Select Page

University of California, Hastings School of Law
Lefstin, Jeffrey A.

Since the subject matter of the dispute is [services/goods], [common law/UCC] principles will govern the legal analysis. {If UCC} It’s also worth noting that [Plaintiff] is a [merchant/non-merchant] while [Defendant] is a [merchant/non-merchant]. {If quasi service/goods} Finally, this transaction also involves [goods/services]. A court may adopt [UCC/common law] principles if it concludes that the purpose of the K was for [goods/services] regardless of the current dispute. I will attempt to evaluate the dispute under both doctrines.
The [Plaintiff] may be able to bring a cause of action against [Defendant] under any one of the following three theories: 1) Promissory Estoppel  – if the parties formed an agreement (but no K) 2) K Breach – both parties formed a legally binding K and [Defendant] breached 3) Unjust enrichment – [Plaintiff] conferred a justifiable economic benefit onto [Defendant] for which [she/he/it] is entitled to compensation. However, before [Plaintiff] can even ponder bringing a cause of action, [His/Her/Its] must first establish that [Defendant] was obligated to [do services/supply goods], but didn’t do it.
A. Was there a valid offer?
In [their/his/her] effort to establish K formation, [PFKF] will contend that [POKF] manifested an intent to be bound based on [His/Her/Its] offer. 
Offer – Completeness
+ Includes essential terms
– Essential terms missing – time/price/services rendered
+ To the offeree
– To a group, then ∆ can argue did not intend to create power of acceptance in everyone] + Reasonable – terms were not out of the ordinary
– Unreasonable like joke, to good to be true] ·         “It’s common knowledge that if something looks too good to be true, then it probably is”
+ Writing/Conduct indicated intent to be bound
– Writing/conduct indicated desire to negotiate/generate interest
+Invited acceptance by specifying time/place/manner
– Did not invite acceptance b/c no time/place/manner of specified
+ Reasonable that acceptance will create k w/o further approval
+ Used offer/acceptance language
– Did not specify that this is an offer
+ Parties relationship/Prior Dealings/Trade Practices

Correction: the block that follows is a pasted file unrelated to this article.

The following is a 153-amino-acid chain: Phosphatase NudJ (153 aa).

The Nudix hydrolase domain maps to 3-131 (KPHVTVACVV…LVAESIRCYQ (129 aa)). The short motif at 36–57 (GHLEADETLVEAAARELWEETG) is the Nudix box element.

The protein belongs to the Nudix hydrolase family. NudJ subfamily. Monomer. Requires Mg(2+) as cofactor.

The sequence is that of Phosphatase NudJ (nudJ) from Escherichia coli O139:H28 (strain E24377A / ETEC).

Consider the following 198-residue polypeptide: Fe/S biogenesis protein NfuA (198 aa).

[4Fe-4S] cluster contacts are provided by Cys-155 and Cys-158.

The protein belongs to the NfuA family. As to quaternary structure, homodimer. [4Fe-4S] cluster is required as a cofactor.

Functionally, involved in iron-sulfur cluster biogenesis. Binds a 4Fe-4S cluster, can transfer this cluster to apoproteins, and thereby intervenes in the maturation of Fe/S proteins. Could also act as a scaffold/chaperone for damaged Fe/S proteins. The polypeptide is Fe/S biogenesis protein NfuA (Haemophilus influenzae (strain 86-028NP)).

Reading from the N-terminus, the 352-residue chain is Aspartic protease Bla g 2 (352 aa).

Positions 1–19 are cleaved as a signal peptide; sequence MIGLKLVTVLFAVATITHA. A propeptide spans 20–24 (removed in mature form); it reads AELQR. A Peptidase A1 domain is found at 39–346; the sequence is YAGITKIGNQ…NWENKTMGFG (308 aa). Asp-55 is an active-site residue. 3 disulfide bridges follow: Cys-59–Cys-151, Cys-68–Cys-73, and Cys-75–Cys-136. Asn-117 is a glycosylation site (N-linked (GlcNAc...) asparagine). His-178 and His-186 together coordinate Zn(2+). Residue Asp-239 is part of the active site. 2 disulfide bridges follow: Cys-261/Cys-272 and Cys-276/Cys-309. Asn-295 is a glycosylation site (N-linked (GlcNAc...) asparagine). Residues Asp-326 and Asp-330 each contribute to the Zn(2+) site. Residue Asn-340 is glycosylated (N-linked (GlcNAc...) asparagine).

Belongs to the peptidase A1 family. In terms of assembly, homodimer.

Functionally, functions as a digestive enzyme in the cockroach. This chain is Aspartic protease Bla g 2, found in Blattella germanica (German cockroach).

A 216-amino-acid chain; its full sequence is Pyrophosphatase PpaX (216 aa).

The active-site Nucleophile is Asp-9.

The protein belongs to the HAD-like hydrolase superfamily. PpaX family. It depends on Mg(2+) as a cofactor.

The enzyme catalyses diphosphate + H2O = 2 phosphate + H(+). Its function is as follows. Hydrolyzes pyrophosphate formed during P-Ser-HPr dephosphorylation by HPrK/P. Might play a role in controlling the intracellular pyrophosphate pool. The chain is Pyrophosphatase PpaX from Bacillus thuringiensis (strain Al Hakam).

– No prior relationship or business dealings
+ Letter of intent – duty to be bound in good faith, if ∆ started performing, then even better
– LOI nothing more than an intent to negotiate [disclaimer/language]  
Offer – Revocation (Is the offer still outstanding?)
+ Lapse in time/Occurrence of an event – if no time specs à use nature/mode of offer to determine what’s reasonable
– Offeree accepts after lapse in time à constitutes counteroffer
+ Offeror Dies/Mentally Disabled BEFORE acceptance à Revoked
– Offeree accepts before the offeror dies,
+ Rejection – did the offeree actions/conduct constitute a rejection [use the facts] – Offer died, in which case, offeree’s acceptance constitutes counter-offer
+ Counteroffer – revokes original, but creates counteroffer and new power of acceptance f/ offeror
+  Offeror revocation – except option K and UCC firm offers, offeror can revoke before offer is accepted
– Communication must be clear and unambiguous – if not directly from offeror then reliable source
      – Did the offeree reasonably know that the offer was revoked?
Exceptions to Revocability
Option K – a promise not to revoke an offer (Common Law)
+ Is irrevocable (if reg offer revoked b/c of lack of time à mention should of, could of, would of w/ option)
+ Option K must have K elements – offer, acceptance and consideration
– Any elements missing à not an option K (nominal consideration okay for an option K)
Exception – Estoppel (a stretch) – CL Only!
+ An offer may be irrevocable because it induced foreseeable detrimental reliance
Exception – Firm Offer – UCC ONLY!
+ To constitute firm offer, must be in signed writing, offeror be a merchant, and include goods.
+ Firm offers are irrevocable up to 90 days
B. Was the acceptance effective? 
Acceptance – Medium (UCC & CL)
+ Offeror specifies a medium of acceptance à offer must be accepted according to that medium
+ Offeror did not specify medium à medium must be reasonable (UCC) or the same medium that the offeror used/customary medium in similar transactions (CL)
Acceptance – Mailbox Rule (CL)
+ Offer accepted when the offeree puts properly stamped and addressed acceptance into the mailbox
– Only applies to acceptances (offeree’s rejections & counteroffers must be rec’d; offeror’s revocation must be rec’d)
– Email and fax treated like talking in person, but can argue mailbox rule b/c email/fax not always instantaneous